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I was planning on using a credit card with a $1500 limit. It is paid off and the full limit is available at this time for the cruise. I am using cash and available credit on my other cards for everything else on our trip.

 

What I am worried about is what will happen at the end of the cruise with my onboard account. If I spend $1300, I will have holds in that range. The money is there. However, what happens on the last day when they run my card for another $1300 to pay my final bill? I won’t have $2600 ($1300 for holds + $1300 for actual charges).

 

Does this mean I actually have only $750 to spend? ($750 for holds and $750 for the final bill)?

 

 

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I have had this problem before and they have a way to work around it.

The lazy way merchants, that put a hold on a cc, like hotels, do it is exactly as you fear, and that is at the end of your stay, they place a charge for the entire amount on your card. This means that all the individual charges that they have gotten authorizations for are still there reducing the amount of credit available to you. In that scenario you would only be able to spend $750 on a $1500 credit line.

However, the way around this is to have the merchant turn the individual authorizations into purchases, thereby using the funds that they have a hold on and not adding the total amount against your credit line again.

As you know, the cruise line puts an authorization on the cc every night for that days spending, so at the end of the cruise there will be as many authorizations placed against your credit line as nights spent on the ship.

Sorry for the lengthy reply, but this is a situation I've dealt with many times, especially with the amount of hotel stays we have.

 

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The OP does raise a big issue for many cruisers who have limited available credit limits on their cards. All the cruise lines put various holds on either a Debit or Credit card as a way of ensuring that they will later get paid. These credit holds can be quite large, especially on longer cruises. For example, HAL normally puts a hold equal to $60 per passenger day and many other lines use similar amounts. A hold can limit your ability to use the card for other purchases in cases where you have a lower maximum credit amount.

 

But there are some things a cruiser/traveler can do to help the situation. If you have a relatively low credit limit on a major credit card, call your credit card company prior to your trip and ask that your credit limit be temporarily increased. Many credit card companies are happy to grant these increases as long as the customer has proven to be reliable. Debit Cards are an entirely different kind of animal and we would never use one on a cruise ship. Debit cards have different rules and lack some of the protections afforded credit card users. A credit hold on a Debit card can have the impact of freezing some or all of your account balance which might even prevent you from doing a withdrawal from an ATM.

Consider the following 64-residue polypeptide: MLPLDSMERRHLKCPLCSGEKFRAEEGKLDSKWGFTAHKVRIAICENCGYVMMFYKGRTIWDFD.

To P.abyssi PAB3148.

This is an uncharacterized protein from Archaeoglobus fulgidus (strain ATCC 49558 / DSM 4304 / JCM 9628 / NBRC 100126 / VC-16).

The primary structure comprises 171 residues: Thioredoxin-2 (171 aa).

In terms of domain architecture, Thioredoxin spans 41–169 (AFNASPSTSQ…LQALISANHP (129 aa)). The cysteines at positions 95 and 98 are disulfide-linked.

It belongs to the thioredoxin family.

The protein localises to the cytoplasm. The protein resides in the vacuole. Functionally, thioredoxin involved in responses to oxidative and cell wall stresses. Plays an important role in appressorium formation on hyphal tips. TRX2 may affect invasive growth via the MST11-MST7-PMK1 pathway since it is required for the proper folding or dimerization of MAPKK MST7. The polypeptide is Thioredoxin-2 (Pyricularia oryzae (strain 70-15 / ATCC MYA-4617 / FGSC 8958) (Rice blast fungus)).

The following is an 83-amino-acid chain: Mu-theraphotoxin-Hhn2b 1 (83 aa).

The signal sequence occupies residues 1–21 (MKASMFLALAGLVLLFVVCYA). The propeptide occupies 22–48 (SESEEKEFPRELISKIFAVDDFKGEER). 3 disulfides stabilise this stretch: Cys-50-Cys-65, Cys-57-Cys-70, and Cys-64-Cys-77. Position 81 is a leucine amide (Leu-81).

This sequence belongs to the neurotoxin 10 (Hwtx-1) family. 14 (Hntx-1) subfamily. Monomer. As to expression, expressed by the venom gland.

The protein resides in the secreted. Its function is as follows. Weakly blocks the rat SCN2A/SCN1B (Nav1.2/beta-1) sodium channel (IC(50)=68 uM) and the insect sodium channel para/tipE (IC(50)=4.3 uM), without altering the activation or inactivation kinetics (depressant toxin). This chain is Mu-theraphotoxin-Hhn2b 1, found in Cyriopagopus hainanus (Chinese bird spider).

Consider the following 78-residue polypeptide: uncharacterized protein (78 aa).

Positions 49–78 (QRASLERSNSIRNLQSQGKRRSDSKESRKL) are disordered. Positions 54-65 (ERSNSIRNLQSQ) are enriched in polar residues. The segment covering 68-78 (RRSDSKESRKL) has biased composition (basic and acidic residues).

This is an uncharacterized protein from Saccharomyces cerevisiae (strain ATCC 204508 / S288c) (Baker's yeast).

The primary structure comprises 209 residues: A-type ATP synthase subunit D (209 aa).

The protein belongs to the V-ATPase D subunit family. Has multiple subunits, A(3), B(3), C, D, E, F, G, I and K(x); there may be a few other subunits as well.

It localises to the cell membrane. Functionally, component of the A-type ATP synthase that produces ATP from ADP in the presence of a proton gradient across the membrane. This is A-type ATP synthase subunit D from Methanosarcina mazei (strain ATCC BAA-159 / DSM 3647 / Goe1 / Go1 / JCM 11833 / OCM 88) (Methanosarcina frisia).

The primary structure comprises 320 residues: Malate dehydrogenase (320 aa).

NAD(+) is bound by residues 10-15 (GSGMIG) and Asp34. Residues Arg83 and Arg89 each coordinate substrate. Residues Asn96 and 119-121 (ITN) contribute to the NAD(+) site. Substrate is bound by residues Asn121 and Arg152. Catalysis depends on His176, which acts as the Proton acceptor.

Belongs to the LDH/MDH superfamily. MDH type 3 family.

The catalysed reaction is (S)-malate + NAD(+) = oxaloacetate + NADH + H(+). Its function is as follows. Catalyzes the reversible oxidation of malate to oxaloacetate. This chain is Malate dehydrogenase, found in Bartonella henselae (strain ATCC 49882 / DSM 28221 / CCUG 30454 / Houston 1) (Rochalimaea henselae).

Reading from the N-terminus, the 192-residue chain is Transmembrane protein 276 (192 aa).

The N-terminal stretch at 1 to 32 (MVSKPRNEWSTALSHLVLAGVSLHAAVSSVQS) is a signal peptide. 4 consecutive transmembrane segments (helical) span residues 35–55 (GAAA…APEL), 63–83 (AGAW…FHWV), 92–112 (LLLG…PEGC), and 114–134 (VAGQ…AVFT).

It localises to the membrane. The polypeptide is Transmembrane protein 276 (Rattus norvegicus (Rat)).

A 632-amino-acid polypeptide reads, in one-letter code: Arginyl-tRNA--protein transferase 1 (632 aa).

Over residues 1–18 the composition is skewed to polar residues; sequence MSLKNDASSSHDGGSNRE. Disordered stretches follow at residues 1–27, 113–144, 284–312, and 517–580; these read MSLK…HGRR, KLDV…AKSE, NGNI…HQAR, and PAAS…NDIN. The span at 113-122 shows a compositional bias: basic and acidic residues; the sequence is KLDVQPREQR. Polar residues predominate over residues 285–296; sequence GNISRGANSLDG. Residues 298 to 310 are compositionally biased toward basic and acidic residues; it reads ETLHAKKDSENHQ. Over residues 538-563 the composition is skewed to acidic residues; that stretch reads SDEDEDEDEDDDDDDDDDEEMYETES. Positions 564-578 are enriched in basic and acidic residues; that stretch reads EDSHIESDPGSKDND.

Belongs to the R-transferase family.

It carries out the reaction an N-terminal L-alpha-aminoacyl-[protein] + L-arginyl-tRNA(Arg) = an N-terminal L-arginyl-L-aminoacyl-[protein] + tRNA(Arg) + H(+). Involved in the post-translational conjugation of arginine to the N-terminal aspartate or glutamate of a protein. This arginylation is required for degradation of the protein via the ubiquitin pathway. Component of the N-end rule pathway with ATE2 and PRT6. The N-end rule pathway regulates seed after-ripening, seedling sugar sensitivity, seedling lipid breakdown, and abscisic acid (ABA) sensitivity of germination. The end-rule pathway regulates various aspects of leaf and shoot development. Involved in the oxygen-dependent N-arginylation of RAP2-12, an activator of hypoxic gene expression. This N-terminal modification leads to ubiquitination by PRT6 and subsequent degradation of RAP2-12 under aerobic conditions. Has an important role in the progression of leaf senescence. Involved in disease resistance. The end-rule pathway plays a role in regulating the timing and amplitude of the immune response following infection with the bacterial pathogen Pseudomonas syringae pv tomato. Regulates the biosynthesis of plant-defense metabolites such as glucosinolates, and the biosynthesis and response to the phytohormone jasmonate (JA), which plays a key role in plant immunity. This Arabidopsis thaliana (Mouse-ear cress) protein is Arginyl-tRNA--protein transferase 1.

Using cash to settle onboard accounts can be a royal pain, but is also a valid strategy. The "pain" part is that you must go to Guest Relations (perhaps multiple times during a voyage) and maintain an acceptable balance in your onboard account. If you have previously used a credit or debit card to set up your onboard account, paying down some of the balance may not help with the credit hold that has already been placed on the card. You can certainly request that the purser remove some of the credit hold....but that may or may not get you any results.

 

Hank

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I think my solution to this problem is going to be buying the drink package prior to our cruise. Most of our onboard charges were going to be our drinks. This way our drinks will be charged to our card and no holds. The remaining balance on the card can be used for our onboard account. That will leave us with around $600 of available credit, so we will have about $300 to spend on board ($300 in holds + $300 final bill). It looks like our only option.

 

So much for spending my time in the casino. [emoji22]